The Yankees close out the non-AL East portion of their schedule with the series finale against the Dodgers tomorrow. Michael Pineda and some guy named Clayton Kershaw will be on the mound. RAB Tickets can get you in the door for that game or any of the other six (six!) home games left in 2016.

Bad pitching, bad defense send the Yankees to an 8-2 loss to the Dodgers

The improbable run to the postseason has hit bump in the road. The Yankees dropped their second straight game Monday night, this one 8-2 to the Dodgers in the series opener. The Orioles lost and the Tigers won, so those two teams are now tied for the second wildcard spot. The Yankees remain two games back with 19 games to play.


Bad Matchup
Bryan Mitchell had a bad night that would have been slightly less bad with a little more luck and defensive help. The Dodgers were able to find some holes with ground balls in the first inning, during which they scored their first run on a failed double play ball. The play developed slowly. Starlin Castro‘s flip to second was a little slow and Ronald Torreyes need a moment to avoid the take-out slide before throwing to first, so Adrian Gonzalez beat it out. So it goes.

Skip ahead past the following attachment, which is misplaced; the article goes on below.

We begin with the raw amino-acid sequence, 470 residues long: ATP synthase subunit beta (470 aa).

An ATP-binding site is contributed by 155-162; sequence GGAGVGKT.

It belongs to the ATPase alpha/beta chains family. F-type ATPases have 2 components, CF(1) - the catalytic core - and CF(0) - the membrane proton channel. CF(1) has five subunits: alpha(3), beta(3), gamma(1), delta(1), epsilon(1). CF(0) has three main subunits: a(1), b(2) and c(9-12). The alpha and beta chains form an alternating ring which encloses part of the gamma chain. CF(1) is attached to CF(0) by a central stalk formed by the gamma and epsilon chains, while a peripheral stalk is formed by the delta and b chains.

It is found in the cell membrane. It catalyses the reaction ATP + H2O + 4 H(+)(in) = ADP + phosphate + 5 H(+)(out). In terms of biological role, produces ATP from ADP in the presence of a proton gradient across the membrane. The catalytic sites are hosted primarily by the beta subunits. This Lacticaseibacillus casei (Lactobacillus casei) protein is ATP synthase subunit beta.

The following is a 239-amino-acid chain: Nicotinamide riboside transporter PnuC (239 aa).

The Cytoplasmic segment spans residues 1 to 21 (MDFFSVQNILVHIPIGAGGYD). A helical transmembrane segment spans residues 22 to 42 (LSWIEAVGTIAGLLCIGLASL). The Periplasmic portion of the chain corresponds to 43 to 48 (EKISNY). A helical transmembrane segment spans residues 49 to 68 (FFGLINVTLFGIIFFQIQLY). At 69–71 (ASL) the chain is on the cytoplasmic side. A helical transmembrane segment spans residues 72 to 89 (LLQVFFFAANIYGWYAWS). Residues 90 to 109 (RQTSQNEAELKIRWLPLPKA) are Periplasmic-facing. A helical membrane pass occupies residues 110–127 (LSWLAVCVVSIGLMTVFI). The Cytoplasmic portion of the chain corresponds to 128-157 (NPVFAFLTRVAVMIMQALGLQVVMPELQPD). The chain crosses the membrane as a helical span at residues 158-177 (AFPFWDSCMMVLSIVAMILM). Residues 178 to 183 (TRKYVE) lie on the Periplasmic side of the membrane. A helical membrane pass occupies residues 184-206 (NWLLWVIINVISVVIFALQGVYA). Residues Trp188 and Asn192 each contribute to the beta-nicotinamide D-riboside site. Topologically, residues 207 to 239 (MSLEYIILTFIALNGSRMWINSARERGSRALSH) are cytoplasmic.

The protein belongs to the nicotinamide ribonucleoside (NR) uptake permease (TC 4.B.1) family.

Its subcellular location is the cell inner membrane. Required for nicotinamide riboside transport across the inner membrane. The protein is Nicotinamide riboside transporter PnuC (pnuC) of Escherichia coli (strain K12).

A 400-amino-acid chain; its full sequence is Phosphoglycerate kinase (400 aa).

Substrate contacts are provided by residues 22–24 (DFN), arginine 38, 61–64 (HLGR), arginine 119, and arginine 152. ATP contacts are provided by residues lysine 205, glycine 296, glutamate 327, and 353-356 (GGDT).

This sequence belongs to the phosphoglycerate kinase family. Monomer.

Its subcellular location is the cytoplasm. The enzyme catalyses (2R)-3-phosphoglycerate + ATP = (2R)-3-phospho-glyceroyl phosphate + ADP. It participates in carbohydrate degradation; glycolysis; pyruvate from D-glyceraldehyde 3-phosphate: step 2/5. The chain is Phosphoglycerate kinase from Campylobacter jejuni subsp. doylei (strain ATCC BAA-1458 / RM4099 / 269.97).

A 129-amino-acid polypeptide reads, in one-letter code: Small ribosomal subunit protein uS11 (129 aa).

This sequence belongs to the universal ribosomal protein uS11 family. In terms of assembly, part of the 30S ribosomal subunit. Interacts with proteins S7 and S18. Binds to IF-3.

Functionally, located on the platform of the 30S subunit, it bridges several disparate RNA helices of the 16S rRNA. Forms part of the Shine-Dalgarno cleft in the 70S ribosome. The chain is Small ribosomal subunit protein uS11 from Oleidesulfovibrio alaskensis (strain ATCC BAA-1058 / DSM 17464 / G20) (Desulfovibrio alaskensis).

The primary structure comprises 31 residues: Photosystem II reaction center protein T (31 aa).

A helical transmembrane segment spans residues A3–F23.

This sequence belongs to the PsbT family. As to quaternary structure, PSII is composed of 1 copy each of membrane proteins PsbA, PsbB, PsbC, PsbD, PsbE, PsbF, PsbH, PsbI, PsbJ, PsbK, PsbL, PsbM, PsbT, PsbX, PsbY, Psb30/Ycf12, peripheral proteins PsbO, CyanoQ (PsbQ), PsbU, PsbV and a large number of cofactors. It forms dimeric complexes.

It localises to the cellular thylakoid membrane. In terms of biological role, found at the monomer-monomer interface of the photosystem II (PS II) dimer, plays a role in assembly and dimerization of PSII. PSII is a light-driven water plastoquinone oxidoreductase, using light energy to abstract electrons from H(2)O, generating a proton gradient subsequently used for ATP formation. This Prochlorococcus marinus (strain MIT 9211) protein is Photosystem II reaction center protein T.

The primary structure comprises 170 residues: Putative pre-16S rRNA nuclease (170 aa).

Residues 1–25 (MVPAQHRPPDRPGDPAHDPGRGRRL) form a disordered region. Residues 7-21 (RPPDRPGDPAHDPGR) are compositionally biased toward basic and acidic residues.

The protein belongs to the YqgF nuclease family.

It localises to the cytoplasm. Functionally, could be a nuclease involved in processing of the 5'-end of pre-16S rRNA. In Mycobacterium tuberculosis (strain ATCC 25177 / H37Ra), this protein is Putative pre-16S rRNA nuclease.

The big blow, the one that put the game firmly on the side of the Dodgers, was Aaron Judge‘s error in the second inning. Chase Utley hit a two-out bases loaded rocket into right-center field that Judge very nearly ran down, but the ball clanked off the end of his glove and fell in. I thought it was a tough error. He went a long way for that ball and nearly made the full extension catch at full speed. But, the ball Judge’s his glove, so an error it is. Either way, two runs scored to give the Dodgers a 3-0 lead. Corey Seager then pulled a ground ball just out of the reach of Castro to make it 4-0.

I first-guessed the decision to send Mitchell out for the fifth because the lefties were giving him such a hard time. Yes, there was some poor luck and shoddy defense in there, but there were also a lot of comfortable swings. Mitchell doesn’t have a changeup and has to use his cutter to neutralize lefties, and it obviously wasn’t working Monday. Sure enough, Mitchell went out for the third, gave up two more hits to lefties, then was pulled. Predictable outcome is predictable.